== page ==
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Tuesday, September 20, 2011

RAW vs. JPEG


Should you be using one, the other or both?

This Article Features Photo Zoom

JPEG ISO 200

JPEG ISO 1600
As you probably know, when you're shooting a lot of fine detail, higher ISOs can lead to a significant loss of that detail. When you add JPEG compression and processing into the mix, the problems are compounded. Notice the fine needles at the top and on the right side of this image. At ISO 1600, many of the individual needles are lost and the areas look more like clumps. RAW files shot at higher ISOs reduce the loss of detail.
In fact, that's a good plan that leaves you the most options down the road, but it's not necessarily the best course of action for most nature photographers. Before you just go and set up the camera to record two versions of every image, it's a good idea to fully understand what you're getting and the best ways to use each file so you can use your storage capacity and your computer time most efficiently.

We've mentioned some of the key benefits of RAW files. Overall, you get a finer degree of control over the image than you can with JPEGs. You can adjust exposure to some degree, although it's a common misconception to think that you can make large adjustments to the exposure without losing detail. RAW files don't magically give you more latitude. RAW files, however, give you much more control over the color balance and contrast in the image. So what's the catch? The downside is that every RAW file needs to be processed, which can be time-consuming. In this regard, shooting RAW vs. JPEG is analogous to shooting black-and-while vs. color transparency film. A color transparency, once the exposure is made, is essentially done. It gets processed in a prescribed blend of chemicals, and it's done. Black-and-white film, on the other hand, barely begins its journey to a final print when the original exposure is made. And just like black-and-white film, you can exercise a lot of control or a minimal amount, but you have to do some work to get from a latent image to a useable one. That's the same as RAW files.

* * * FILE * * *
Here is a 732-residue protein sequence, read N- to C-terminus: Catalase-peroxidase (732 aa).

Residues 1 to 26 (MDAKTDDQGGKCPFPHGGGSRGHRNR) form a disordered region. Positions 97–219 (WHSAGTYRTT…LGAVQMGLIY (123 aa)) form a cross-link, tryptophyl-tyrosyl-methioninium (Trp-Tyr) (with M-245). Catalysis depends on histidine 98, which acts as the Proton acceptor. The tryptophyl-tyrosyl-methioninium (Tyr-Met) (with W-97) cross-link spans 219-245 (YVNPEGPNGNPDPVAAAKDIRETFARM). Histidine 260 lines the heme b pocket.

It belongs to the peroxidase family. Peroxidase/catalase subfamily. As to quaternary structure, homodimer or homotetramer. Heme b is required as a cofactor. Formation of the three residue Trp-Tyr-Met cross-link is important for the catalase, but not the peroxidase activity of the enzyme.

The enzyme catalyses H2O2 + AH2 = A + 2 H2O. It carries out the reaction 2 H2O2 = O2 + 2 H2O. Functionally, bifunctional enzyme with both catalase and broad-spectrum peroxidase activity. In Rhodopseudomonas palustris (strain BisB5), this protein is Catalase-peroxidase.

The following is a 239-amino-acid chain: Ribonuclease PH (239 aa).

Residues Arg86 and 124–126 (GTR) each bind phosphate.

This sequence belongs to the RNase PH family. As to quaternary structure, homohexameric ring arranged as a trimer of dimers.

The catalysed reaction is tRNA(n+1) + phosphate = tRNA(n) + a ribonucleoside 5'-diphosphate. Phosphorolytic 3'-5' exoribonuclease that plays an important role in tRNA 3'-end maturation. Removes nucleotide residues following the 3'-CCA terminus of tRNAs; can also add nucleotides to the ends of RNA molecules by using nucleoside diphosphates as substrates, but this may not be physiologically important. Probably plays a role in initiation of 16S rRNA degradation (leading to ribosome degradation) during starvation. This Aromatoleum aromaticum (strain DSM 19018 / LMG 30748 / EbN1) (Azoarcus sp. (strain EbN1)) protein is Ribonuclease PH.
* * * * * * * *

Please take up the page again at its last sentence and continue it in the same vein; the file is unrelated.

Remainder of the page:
So a clear advantage of JPEG files, even today, is that you spend less time processing at the computer, which frees you up to spend more time shooting. JPEG files are shot and processed in an instant and once you import them into the computer, they can be easily emailed to friends or posted to online galleries. In short, the format lends itself to efficiency, if not control.

Earlier in this article, we wrote that the RAW + JPEG is probably the best way to cover all of your bets. It gives you the best of all worlds, although there are still some pitfalls (see the sidebar "Why Not Just Shoot RAW + JPEG All The Time?"). If you have both a RAW and a JPEG of the same image, you can use each file for its particular strengths.

Why Not Just Shoot RAW + JPEG All The Time?
Sure, RAW + JPEG keeps all of your options open, but it also takes up your memory card faster than shooting one or the other, and it can make things challenging down the road when you're organizing and working on images in the computer. Having multiple copies of the same file leads to all sorts of confusion if you're not careful and meticulous in your workflow and especially in your backup plans. For example, you might work on a JPEG, then save it as a TIFF so as not to overly compress the file. Later, you might work on the RAW file of the same image because you want to take advantage of the exposure latitude and you'll save that as a TIFF. If you don't keep track of all the files very well, you'll quickly become pretty lost between the multitudes of files. This isn't a problem unique to RAW + JPEG shooting, but it's easier to get confused when you're shooting RAW + JPEG.



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